Saturday, October 28, 2006

"stay the course" is a deadly accurate description

* froomkin:
"But more significantly, in spite of a furious public-relations campaign by the White House aimed at muddying the issue, at week's end there is simply no doubt that "stay the course" is a deadly accurate description of Bush's strategy in Iraq."
* lakoff in the nyt:
"“Stay the course” was for years a trap for those who disagreed with the president’s policies in Iraq. To disagree was weak and immoral. It meant abandoning the fight against evil. But now the president himself is caught in that trap. To keep staying the course, given obvious reality, is to get deeper into disaster in Iraq, while not staying the course is to abandon one’s moral authority as a conservative. Either way, the president loses."
* athenae:
"And last but not least, the question of impeachment. I don't bring that possibility up lightly. The Republican Party showed America how terrible our politics can be when they wielded impeachment as a political cudgel. But because the GOP used this most severe of penalties for trivial indiscretions does not remove it from use for addressing the grave transgressions of peddling falsehoods to take a nation to war, condoning torture, and increasing terrorism around the world. Impeachment deserves at least to be considered with regards to this president.

For what it's worth, I'm not counting on a Democratic landslide. I spent an embarrassing amount of money on a pair of high-heeled dancing shoes in 2004 and they're still in their box in my closet. I learned my lesson. Nor am I expecting a Democratic Congress, composed as it will be of too many chicken centrists and compromisers, to hold the administration accountable to this extent. But maybe they'll surprise me."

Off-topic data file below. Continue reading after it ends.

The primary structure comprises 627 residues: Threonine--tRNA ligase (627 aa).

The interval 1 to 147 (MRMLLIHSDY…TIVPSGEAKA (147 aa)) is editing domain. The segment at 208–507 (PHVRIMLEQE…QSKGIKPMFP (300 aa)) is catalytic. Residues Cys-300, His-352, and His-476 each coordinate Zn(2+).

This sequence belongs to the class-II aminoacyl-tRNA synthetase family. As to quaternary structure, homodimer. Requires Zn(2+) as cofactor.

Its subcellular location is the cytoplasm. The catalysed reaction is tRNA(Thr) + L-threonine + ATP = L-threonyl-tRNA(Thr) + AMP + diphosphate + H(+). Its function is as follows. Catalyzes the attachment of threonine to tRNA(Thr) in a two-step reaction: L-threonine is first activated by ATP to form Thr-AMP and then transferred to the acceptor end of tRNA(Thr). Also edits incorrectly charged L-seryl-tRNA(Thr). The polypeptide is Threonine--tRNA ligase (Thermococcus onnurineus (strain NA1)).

* this is odd. CQ:
"Two former House committee investigators who were examining Capitol Hill security upgrades said a senior aide to Speaker J. Dennis Hastert hindered their efforts before they were abruptly ordered to stop their probe last year.

The former Appropriations Committee investigators said Ted Van Der Meid, Hastert’s chief counsel, resisted from the start the inquiry, which began with concerns about mismanagement of a secret security office and later probed allegations of bid-rigging and kickbacks from contractors to a Defense Department employee.

Ronald Garant and a second Appropriations Committee investigator who asked not to be identified said Van Der Meid engaged in “screaming matches” with investigators and told at least one aide not to talk to them. Van Der Meid also prohibited investigators from visiting certain sites to check up on the effectiveness of the work, the investigators said.

Van Der Meid oversaw Capitol security upgrades for Hastert, R-Ill., and worked closely with the office that was charged with implementing them, the investigators said."
it's also a bit complex. apparently either there was some contracting fraud, or Hastert wanted the Capitol to be vulnerable to terrorist attacks. or something. perhaps he really does want to be president.

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